Feds Investigate Email Hack of Clinton Campaign Boss
Hillary Clinton’s campaign chairman has claimed the FBI is investigating whether Russian hackers were behind a cyber-attack on his private email.
John Podesta told reporters on the campaign trail the enquiry is part of a wider investigation into alleged Russian attempts to disrupt next month’s presidential elections – in particular targeting the Democratic Party.
"I've been involved in politics for nearly five decades," he said, according to the BBC.
"This definitely is the first campaign that I've been involved with in which I've had to tangle with Russian intelligence agencies, who seem to be doing everything they can on behalf of our opponent."
He’s also suggested that the Trump campaign may have been given advanced warning of the breach – something officials on the Republican side have denied. Also, Podesta claimed Wikileaks founder Julian Assange had been in contact with Trump adviser Roger Stone – again something denied by the Republicans.
The Clinton campaign has also been quick to cast doubt on the authenticity of any leaked emails, claiming that documents released by Wikileaks are often doctored or fabricated.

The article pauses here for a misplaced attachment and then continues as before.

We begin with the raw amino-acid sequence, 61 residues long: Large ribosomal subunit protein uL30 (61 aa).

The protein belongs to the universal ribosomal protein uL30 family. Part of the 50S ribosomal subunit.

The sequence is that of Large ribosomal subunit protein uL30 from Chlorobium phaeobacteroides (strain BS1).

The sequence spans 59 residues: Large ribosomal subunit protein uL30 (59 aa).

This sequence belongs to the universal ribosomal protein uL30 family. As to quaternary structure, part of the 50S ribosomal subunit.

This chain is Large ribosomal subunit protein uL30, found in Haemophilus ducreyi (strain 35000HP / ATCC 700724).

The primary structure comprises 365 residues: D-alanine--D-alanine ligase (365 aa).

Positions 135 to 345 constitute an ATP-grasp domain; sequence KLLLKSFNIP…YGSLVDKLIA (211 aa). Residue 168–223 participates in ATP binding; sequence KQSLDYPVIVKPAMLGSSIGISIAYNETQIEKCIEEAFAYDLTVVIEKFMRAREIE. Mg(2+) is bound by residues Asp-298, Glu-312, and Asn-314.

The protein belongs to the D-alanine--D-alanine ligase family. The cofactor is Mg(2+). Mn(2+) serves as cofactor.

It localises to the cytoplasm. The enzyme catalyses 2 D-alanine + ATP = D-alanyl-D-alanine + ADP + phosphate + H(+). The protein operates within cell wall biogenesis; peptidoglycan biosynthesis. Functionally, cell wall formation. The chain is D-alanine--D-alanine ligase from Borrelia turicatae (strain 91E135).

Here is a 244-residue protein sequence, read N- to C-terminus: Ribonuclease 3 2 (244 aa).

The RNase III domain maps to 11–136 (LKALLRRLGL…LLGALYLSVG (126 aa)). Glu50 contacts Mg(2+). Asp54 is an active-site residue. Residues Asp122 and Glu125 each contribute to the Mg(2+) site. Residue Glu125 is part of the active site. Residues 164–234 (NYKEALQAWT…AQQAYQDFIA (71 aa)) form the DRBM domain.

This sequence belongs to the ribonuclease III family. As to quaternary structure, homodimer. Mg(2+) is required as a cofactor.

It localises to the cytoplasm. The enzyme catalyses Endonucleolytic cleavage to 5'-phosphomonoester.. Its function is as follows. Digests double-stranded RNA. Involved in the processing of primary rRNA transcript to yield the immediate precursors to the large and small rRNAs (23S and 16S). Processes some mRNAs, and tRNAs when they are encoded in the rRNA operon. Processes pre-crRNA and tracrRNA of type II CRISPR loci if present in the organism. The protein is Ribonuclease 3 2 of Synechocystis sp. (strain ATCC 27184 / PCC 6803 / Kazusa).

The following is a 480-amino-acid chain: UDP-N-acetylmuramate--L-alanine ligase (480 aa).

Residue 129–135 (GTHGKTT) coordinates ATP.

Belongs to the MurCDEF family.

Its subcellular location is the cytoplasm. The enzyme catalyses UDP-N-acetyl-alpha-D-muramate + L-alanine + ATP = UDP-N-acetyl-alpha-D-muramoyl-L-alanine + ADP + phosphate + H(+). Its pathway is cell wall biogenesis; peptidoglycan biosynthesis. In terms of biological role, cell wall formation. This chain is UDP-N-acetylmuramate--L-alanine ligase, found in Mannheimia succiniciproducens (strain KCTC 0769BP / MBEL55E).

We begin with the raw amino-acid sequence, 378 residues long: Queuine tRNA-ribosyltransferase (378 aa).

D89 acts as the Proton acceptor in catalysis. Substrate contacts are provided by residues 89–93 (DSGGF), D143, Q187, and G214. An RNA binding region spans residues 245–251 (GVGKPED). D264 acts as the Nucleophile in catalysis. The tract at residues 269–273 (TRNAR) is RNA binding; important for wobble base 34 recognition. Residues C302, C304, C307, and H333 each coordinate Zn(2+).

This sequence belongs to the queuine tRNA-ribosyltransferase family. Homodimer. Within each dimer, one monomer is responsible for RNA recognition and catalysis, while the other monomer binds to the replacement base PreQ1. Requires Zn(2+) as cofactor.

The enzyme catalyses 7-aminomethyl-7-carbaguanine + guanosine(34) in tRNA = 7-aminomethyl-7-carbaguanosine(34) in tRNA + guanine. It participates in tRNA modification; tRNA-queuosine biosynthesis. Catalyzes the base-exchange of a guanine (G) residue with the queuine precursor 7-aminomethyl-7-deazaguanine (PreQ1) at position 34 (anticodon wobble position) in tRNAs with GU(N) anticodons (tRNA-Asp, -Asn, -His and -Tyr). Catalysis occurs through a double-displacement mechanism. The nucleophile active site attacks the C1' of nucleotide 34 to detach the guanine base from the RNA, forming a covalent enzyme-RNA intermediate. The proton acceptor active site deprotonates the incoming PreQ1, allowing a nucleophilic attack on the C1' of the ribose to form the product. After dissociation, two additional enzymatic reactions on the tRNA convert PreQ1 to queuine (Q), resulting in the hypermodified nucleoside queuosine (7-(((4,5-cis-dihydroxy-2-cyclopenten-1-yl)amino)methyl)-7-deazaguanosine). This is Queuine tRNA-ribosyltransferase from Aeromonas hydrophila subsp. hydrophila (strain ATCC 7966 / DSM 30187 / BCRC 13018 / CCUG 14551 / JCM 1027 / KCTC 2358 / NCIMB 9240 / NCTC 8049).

The revelations come shortly after Wikileaks published a ‘treasure trove’ of hacked emails coming from Democratic officials.
Just last week the Department of Homeland Security (DHS) and Office of the Director of National Intelligence on Election Security claimed in a joint statement that Russia is behind the ‘Guccifer 2.0’ hacks of Democrat officials’ emails.
It’s believed the intention is to destabilize the campaign so that, whoever wins, there will be question marks over their legitimacy – weakening their position on the world stage.
There has also been a widespread attempt to infiltrate state-level election authorities’ IT systems, although so far Washington has been reluctant to attribute this to the Kremlin.
The DHS has set-up a dedicated Election Infrastructure Cybersecurity Working Group to improve cybersecurity in this area, urging local authorities to seek help.
Source: Information Security Magazine